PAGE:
Opened 8 years ago

Closed 8 years ago

Last modified 8 years ago

#7921 closed bug (invalid)

Control Look lost in child view

Reported by: Pete Owned by: axeld
Priority: normal Milestone: R1
Component: Kits/Interface Kit Version: R1/alpha3
Keywords: Cc: stippi
Blocked By: Blocking:
Has a Patch: no Platform: All

Description

When you add a BButton to a view that is a child of a window, rather than the window itself, it shows with no "sculpturing" at all -- just a bare one-pixel-wide frame and a white background.

I'm attaching a small demo source that shows the problem. The first button (a direct child of the window) looks normal, while the second (added to a view that itself was added to the window) is 'flat'.

If you set be_control_look to NULL, both buttons are as one would expect.

Attachments (1)

ButtonLook.cpp (1.8 KB) - added by Pete 8 years ago.
Short source demo that shows Control Look problem

Download all attachments as: .zip

Change History (13)

Changed 8 years ago by Pete

Attachment: ButtonLook.cpp added

Short source demo that shows Control Look problem

comment:1 Changed 8 years ago by ttcoder

That's odd -- I have deeply nested BView hierarchies in my apps and my BButtons show up with a normal gray background... Yet if I compile ButtonLook.cpp and execute it the 'nested' BButton has a white background indeed, weird... Will look into this if I have more time.

comment:2 in reply to:  1 ; Changed 8 years ago by Pete

Replying to ttcoder:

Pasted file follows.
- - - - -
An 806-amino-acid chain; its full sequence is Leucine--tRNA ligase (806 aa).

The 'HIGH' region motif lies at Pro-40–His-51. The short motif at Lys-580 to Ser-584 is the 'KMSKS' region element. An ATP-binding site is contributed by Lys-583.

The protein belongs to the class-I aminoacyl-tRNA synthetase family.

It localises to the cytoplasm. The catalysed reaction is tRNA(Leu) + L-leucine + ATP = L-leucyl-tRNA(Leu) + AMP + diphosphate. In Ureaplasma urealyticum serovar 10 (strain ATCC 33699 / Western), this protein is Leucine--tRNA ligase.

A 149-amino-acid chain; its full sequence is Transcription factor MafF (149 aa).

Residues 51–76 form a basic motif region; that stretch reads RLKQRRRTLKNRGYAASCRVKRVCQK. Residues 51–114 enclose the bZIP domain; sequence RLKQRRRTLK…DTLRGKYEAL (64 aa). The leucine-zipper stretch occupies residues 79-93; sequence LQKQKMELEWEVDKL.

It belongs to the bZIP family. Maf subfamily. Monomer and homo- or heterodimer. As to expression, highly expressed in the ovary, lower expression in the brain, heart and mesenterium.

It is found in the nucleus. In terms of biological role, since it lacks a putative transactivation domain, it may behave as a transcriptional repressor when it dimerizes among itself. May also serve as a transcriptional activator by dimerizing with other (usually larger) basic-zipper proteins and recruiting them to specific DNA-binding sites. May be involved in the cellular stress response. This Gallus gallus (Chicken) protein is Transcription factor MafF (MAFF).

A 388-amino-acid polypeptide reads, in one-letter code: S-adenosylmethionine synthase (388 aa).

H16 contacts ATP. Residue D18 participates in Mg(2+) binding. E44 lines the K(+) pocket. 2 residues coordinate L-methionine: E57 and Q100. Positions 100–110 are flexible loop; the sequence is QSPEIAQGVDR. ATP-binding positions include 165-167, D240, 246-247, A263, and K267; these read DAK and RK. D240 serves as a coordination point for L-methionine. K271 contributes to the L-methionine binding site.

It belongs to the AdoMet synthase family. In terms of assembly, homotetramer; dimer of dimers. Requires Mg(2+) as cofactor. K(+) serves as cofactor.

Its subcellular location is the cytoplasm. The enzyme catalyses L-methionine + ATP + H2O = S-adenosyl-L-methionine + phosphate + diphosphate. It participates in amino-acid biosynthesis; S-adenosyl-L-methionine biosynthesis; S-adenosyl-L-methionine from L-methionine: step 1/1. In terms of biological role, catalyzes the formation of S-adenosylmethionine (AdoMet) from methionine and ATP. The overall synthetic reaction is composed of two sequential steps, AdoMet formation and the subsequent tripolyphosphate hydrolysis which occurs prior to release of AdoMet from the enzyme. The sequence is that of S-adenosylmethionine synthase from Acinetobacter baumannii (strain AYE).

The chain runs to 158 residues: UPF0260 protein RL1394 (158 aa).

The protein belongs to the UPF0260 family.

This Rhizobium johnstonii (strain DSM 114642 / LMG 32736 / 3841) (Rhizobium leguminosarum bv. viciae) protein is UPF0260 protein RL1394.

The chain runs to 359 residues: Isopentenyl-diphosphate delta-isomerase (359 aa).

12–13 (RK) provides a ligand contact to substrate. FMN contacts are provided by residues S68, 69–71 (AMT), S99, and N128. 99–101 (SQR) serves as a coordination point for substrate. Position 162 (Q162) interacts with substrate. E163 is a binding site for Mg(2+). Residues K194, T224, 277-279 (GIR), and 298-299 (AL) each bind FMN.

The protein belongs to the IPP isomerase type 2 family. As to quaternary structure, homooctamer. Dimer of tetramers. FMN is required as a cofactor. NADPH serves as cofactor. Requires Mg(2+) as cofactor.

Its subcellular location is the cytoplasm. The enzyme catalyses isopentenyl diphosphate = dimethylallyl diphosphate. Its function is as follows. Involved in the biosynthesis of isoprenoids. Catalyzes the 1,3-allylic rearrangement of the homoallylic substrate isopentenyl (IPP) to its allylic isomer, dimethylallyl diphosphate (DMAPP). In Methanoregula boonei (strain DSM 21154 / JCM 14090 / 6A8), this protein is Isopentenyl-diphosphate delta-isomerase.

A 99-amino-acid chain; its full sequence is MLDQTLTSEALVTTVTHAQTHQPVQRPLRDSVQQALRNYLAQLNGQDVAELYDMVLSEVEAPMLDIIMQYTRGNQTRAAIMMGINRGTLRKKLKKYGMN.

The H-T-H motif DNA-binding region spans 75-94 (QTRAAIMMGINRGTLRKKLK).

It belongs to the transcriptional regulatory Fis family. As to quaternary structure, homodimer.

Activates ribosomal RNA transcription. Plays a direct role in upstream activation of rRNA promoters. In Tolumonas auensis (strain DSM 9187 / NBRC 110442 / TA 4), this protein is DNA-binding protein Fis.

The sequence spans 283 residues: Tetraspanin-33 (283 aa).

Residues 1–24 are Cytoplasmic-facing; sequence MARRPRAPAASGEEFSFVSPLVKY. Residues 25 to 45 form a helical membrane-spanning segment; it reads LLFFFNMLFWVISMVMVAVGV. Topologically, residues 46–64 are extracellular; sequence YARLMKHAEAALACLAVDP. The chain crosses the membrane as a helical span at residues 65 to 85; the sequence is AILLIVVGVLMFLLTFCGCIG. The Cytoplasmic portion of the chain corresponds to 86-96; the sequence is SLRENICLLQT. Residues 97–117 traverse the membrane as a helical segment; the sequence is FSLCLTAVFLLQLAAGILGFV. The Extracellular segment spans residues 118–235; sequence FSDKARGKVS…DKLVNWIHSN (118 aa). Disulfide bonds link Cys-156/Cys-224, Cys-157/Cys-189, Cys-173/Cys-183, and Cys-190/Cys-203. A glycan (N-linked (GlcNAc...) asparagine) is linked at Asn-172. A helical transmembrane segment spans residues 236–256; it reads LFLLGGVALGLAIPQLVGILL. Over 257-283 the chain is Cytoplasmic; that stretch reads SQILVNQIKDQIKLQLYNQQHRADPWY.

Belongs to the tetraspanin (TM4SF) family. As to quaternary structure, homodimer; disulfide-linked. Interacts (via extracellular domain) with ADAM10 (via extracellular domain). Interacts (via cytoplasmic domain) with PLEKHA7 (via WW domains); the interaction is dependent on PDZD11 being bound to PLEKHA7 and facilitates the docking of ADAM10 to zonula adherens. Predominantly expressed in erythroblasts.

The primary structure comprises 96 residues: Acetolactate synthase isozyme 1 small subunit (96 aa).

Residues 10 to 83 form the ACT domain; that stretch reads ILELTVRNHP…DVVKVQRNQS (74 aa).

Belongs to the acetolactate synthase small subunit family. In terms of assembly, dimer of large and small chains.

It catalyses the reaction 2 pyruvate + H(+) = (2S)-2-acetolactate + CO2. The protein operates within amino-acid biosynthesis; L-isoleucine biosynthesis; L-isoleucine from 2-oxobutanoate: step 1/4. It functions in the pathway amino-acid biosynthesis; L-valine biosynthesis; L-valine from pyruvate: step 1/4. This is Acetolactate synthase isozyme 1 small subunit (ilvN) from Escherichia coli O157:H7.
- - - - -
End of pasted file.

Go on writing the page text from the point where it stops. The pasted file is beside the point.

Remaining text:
That's odd -- I have deeply nested BView hierarchies in my apps and my BButtons show up with a normal gray background...

I wonder if your apps might have been compiled a while ago? I suspect that ControlLook was only made the default recently. Maybe anything compiled before that will use the old-style code? I can't find anything earlier of mine that happens to use buttons in a nested view (the need came up just the other day). I have one module that has buttons in a view, but they're custom buttons, and they work fine!

It's probably only buttons. Haven't noticed it on any other controls, such as popup menus.

comment:3 in reply to:  2 ; Changed 8 years ago by axeld

Replying to Pete:

I wonder if your apps might have been compiled a while ago? I suspect that ControlLook was only made the default recently.

Recently like 4 years ago or so. Besides, it wouldn't make any difference, since it's in libbe.so and therefore affects all applications. Since all applications just work fine, there must be something wrong with your test, or there is some subtle bug that is only triggered in your test app for whatever reason.

comment:4 in reply to:  3 ; Changed 8 years ago by Pete